There. That’s my queue rant.

  16. TTC subway cars always seem to have one small female who will shove their way from one end of a car to the other to find a seat.

    As for boarding streetcars – it would be better if TTC went crazy and implemented Proof of Payment and All Door Boarding… but no, that’s not the Toronto way!

  17. I used to be angry at line jumpers until I spent some time in Beijing.

    Buses there would come every hour (maybe) and when they arrived they were already packed with passengers. The mob waiting would literally push and shove their way on or miss that bus.

    After missing the first bus to this action myself and waiting until the two hour mark I went “native” and fought my way onto the next bus. In a situation with limited resources this behaviour sometimes wins out (kind of like working at the CBC!)

    It is this experience and hundreds more which I think new arrivals bring with them. Hard to blame them for their previous life experience but sometimes a smile helps.

  18. As a new-ish arrival in Toronto, the thing I find most amazing is that even when people don’t queue, the huddle seems to filter through the door of the streetcar in the exact same order in which people showed up to the station.

    I should also confess that I am that small female who pushes my way through the streetcar/subway car. But I’m not in search of a seat. I’m trying to make room near the door for the mob of commuters behind me who presumably also have places to go. And when people don’t ‘move down inside the car’, it is sometimes necessary to ‘make them move’. Of course, I’ve been in Canada long enough that I set the ‘excuse me’ tape on loop as I go.

  19. People who do not move to the back deserve no mercy. I have pushed through, muttering “move to the back” and likely risking some kind of retaliation (I suspect the “small female” can get away with more pushing).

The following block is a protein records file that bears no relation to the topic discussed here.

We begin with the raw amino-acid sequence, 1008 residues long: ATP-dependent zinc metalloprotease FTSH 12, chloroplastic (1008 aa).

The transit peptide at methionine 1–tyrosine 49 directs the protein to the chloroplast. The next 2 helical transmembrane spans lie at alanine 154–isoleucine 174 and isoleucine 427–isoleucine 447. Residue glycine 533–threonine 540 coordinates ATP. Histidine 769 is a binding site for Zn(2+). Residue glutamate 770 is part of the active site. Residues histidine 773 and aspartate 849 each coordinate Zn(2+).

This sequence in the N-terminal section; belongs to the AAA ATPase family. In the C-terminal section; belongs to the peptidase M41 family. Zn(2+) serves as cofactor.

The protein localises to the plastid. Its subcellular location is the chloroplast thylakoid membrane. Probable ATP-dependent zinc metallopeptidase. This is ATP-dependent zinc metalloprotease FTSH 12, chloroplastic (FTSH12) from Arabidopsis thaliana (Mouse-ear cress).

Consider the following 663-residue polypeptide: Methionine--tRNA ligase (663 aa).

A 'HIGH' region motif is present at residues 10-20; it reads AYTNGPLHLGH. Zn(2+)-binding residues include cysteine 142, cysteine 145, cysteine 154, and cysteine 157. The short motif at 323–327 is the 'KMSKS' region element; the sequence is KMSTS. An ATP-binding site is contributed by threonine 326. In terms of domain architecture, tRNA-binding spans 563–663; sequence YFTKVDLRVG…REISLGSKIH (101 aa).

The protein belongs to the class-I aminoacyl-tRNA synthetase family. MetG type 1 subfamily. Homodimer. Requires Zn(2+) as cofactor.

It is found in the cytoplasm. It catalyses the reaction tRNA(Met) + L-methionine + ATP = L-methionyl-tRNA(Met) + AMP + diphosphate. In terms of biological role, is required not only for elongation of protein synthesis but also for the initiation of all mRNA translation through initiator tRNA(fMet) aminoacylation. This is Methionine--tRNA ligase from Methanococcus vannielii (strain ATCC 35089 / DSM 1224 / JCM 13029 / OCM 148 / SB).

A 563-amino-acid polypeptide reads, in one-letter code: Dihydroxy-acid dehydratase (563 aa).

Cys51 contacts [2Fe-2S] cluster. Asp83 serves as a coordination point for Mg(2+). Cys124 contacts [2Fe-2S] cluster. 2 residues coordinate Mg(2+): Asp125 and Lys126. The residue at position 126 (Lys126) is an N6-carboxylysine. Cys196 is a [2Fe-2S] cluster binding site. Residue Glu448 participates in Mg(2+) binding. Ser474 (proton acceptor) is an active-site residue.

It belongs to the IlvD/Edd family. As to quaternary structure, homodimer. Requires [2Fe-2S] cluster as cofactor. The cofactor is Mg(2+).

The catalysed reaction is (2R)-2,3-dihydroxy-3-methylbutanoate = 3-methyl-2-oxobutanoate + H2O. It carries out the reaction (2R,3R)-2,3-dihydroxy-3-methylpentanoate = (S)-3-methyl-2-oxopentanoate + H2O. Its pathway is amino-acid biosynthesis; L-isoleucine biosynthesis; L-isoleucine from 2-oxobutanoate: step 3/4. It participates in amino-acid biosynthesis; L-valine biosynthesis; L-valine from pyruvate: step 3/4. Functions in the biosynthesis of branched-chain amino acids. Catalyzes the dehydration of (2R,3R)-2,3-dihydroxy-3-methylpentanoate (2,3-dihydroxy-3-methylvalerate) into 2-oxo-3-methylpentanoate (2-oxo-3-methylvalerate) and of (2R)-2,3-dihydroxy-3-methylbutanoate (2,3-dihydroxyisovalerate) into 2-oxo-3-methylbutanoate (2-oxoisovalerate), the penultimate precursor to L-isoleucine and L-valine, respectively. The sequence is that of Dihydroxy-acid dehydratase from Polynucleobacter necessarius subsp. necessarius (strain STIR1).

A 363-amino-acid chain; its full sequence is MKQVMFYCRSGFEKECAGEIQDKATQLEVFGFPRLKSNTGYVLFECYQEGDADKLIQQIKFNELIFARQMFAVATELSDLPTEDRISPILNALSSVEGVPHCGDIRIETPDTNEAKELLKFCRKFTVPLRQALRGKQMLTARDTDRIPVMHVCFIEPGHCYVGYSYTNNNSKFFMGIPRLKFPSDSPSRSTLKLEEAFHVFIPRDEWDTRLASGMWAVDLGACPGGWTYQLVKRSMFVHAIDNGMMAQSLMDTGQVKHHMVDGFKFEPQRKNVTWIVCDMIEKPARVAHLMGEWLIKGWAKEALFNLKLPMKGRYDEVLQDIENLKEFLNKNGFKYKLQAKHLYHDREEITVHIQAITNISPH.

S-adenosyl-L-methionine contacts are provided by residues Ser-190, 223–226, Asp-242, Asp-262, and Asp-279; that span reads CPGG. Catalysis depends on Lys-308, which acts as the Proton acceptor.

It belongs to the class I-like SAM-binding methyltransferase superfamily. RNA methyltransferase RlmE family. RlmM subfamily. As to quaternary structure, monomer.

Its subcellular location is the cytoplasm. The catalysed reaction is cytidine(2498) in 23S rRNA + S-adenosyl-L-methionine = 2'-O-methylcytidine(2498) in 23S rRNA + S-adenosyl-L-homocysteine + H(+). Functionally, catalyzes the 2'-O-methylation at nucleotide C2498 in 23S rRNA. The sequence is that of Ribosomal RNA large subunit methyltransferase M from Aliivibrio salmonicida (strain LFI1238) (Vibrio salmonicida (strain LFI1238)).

20. Smallish females pushing through to get a seat are doing everyone else a service if there is, in fact, an empty seat to be had. The most considerate thing to do when there is a seat available is to take it — it frees up space for everyone else to stand.

  21. From Lawrence’s post:

    “The code used to speak about race and immigrants is different here–a bit quieter and more polite, if not unspoken. Are newcomers threatening Canadian identity? This kind of cultural integration may be something new here. Perhaps some cultural shifts loom ahead for this polite society.”

    Given the various other comments posted here about “whiteness”, Canadian “civilization”, and queue-jumping, we may have unwittingly identified one such “cultural shift” in action. I hope not.

  22. Greg, I noticed that paragraph too. My first thought was that he was measuring Canadian society by American standards, and seeing a problem that isn’t really there. It’s hard to know without the context, but the reference to “cultural integration” almost sounds like an expectation of the “melting pot” model instead of Canadian-style multiculturalism. (I know a lot of people dismiss the differences between the “melting pot” and the “cultural mosaic” model. But I lived in the US for five years, and came to believe there are subtle but crucial differences in the way Americans and Canadians view race, culture, and immigration, even if those clichés don’t quite capture them.)

    But I’m a Canadian-born white guy, so it’s quite possible that if a problem was emerging, I’d be one of the last to know.

  23. Back in the ’70s, I pointed out to some visitors how
    TTC riders varied by route.

    On Bay Street, they’d line up single file just as they would do at the coffee machine.

    Conversely, at Spadina Avenue, the textile workers would simply swarm around a bus stop.

    I’ve not noticed how it is these days. Maybe someone could offer an observation.

  24. I am not unsympathetic to the move to the back argument although my preferred peeve are the people who won’t clear the doorway on the platform side, followed by people who keep their backpacks on with no regard for those behind them (sized not so much for commuting as for Special Forces treks through the desert).

    However, the “small females” don’t tend to wait for people near the seat to sit down but treat their fellow commuters like an assault course to get there first. That’s what bugs me.

  25. I hit this page by accident (looking for photos of Toronto ravines. Read the text because I once lived in San Francisco. Was delighted to find that it read like poetry … I’d love to post the text on my website (www.philpaine.com) if Mr. Li agrees. e-mail phil@philpaine.com if that suits you, Mr. Li [btw, according to Canada’s last census, Li has become the single most common surname in Canada, replacing “Smith” and “Tremblay”, long the titleholders.]

  26. A Bay Area resident, I visited Ottawa every other week for four months in 2006, and I was also struck by people cutting in line. It surprised me, because in every other way I found the people of Ottawa to be gracious and friendly.